- GrowHub, which has signed a lease to operate the WAFIP Innovation Centre – a one-stop shop for agribusinesses and entrepreneurs incorporating co-working spaces, consulting services and industry support; and
- Spinifex Brewery, which will run the WAFIP warehousing facility and establish its own brewery at the precinct.
Facilitating growth in premium WA agrifood products
The WA Food Innovation Precinct will tackle three key challenges: the scaling up of agribusinesses; product creation and diversification through commercial research and development; and capturing a greater market share for Western Australian food and beverage products.
While the Precinct is physically sited in Peel region, it will establish a ‘hub-and-spokes’ operational model, with digital infrastructure used to connect and engage with other agrifood regions.
Federal Member for Canning Andrew Hastie said the project will give the area a significant economic boost. “Western Australian Food Innovation Precinct is designed to be a place where we test and develop technology and products that can increase WA’s food production capacity,” Mr Hastie said.
“We already do agriculture very well in Australia. Our produce and products are highly desired all over the world. But we can increase value to those exports by developing our local food manufacturing.
Economic modelling indicates that the WA Food Innovation Precinct could increase Western Australia’s food and beverage sector output between one and three per cent in the first five years of operation.
This equates to between 17 and 51 new food businesses delivering benefits to the state’s economy, including growth in its food and beverage sector output by between $110M and $330M, an injection of between $245M and $737M in other economic sectors, direct job creation of between 169 and 506 jobs and indirect job creation of between 323 and 977 jobs.
“The Australian food and beverage sector is a major economic contributor, generating close to $30 billion in export value and supporting hundreds of thousands of jobs. Building upon this base is vital for Australia’s future sustainability and security and provides a growing opportunity to support Murray and other regional communities and expand our economies,” says Councillor David Bolt, President of the Shire of Murray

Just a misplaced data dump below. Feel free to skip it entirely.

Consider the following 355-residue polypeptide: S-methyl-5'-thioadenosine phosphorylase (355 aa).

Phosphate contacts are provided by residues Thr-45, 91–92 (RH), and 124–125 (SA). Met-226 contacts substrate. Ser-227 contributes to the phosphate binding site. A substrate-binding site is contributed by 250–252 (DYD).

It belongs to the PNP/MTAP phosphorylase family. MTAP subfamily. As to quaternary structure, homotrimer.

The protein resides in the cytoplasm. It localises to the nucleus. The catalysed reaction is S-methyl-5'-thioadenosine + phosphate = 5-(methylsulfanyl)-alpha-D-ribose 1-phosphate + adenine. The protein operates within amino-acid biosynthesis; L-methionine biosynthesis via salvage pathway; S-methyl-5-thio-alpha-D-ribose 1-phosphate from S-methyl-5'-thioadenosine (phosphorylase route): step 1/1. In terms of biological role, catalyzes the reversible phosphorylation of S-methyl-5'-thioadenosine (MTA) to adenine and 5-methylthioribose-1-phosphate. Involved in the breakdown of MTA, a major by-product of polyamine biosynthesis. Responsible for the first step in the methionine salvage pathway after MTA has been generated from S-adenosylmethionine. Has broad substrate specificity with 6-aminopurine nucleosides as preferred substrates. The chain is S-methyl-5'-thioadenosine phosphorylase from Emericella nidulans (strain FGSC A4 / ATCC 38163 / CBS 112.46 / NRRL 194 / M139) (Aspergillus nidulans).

“Western Australia, however, trails behind other states in the total value of agricultural produce transformed into manufactured products for overseas markets. The Precinct will therefore focus on growing the state’s capacity to manufacture more of its food product locally. It will also assist in building international demand for local brands among consumers willing to pay for quality, premium Western Australian products.
“[It] will broaden Western Australia’s economic base by competitively positioning food and beverage product development and production, primarily for international markets.
“The WA Food Innovation Precinct precinct will be a place where small-to-medium enterprises, research and development institutions, wider industry players including international agri-innovation firms and government entities can test, research and develop their products for market.
“[It] will explore the creation of a unique brand, trademark and relevant industry certification, which will draw activity to become the one-stop shop for the agrifood community in Western Australia,” Cr Bolt said.
Lead image: Elder John Michael delivering the Welcome to Country during the Sod Turning Ceremony on site at the Western Australian Food Innovation Precinct. Credit: Josh Cowling Photography